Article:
“No, it was a sellout. It was a takeover . . . They controlled it so tight, they told those Negros what time to hit town, where to stop, what signs to carry, what song to sing, what speech they could make and what speech they couldn’t make, and then told them to get outta town by sundown . . . ”-Malcolm X (458)
The 1950s and 1960s were a very turbulent two decades for a number of reasons, however Zinn asks “-or does it explode” referring to the second civil war that took place across the country. The diversity of perspectives is a motif that Howard Zinn presents in every paragraph. Here, Martin Luther King Jr.’s famous “I have a dream” speech during the “March on Washington” is experienced from a different angle. Malcolm X expresses the plight of an honest and uncompromising African-American population, following the anti-climatic culmination of their efforts. Zinn includes this testimony to legitimize the claim that: there is more truth to be told. A militant, educated and very angry African consciousness has been omitted from the conversation. Contrary to the broadcasted opinion the “March on Washington” was not unanimously received as a success, but rather the organized circumvention and obstruction of a battle against oppression.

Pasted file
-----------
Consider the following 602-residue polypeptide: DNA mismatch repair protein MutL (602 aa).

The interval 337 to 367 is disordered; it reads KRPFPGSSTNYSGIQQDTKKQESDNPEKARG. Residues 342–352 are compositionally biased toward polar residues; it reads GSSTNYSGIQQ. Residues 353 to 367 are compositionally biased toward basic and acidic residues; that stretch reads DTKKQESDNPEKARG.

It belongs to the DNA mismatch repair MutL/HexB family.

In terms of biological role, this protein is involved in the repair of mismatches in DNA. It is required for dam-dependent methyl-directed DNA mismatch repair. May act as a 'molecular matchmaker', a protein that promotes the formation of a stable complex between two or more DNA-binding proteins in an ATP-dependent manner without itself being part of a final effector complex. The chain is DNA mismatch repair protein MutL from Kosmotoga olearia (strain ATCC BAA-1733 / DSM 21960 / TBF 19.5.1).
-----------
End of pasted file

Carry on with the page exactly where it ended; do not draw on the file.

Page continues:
Throughout Djangos’ journey, Tarantino implements a powerful twist regarding the strength of Dr. Schultz’s’ leadership towards Django, ultimately presenting the viewer with the real passion of Djangos love for Broomhilda. We first begin to see Django take this role while he is en route to Candy land with Dr. Schultz and Calvin. Calvin sends the canines to attack the Mandingo who ran away as he aggressively glares into the eyes of Django, trying to see if he will be disturbed by the tearing of a black mans flesh. Not only does Django remain in character, but he also is able to impress Calvin to an extent. The “leader” of the two, Dr. Schultz, cannot bare to look, and Calvin immediately notices and comments, “Your boss looks a little green around the gills.” Django successfully covers for him. I find it interesting because only a few scenes prior to this when the two are out for Djangos first bounty hunt, Django feels he cannot just kill a man but Dr. Schultz reminds him about the 7000 dollars the bounty is worth. It is worth noting Django has been a slave for his entire life and has no connection to the money he would receive, instead, he is focused on helping Dr. Schultz who will later help him find Broomhilda. Broomhilda is all Django wants in his life, and with ease, pulls the trigger. Under no circumstance will Django show any sign of breaking character in the sense of treating the slaves well; he is motivated, excited, and has made it his only priority to save his wife. Dr. Schultz who is against slavery altogether, does not have the pressure in the back of his mind to stay in character the same way Django does. Additionally, his tone to slaves altogether is “out of character,” and for the rest of their time at the Candy land plantation there becomes a real sense of Django being fully in charge. I find that this film says a lot about the intensity and importance between Django and Broomhildas’ love, and without that, Django would never ride away a free man nor would he be bumping to Tupac during a shoot out (kill out).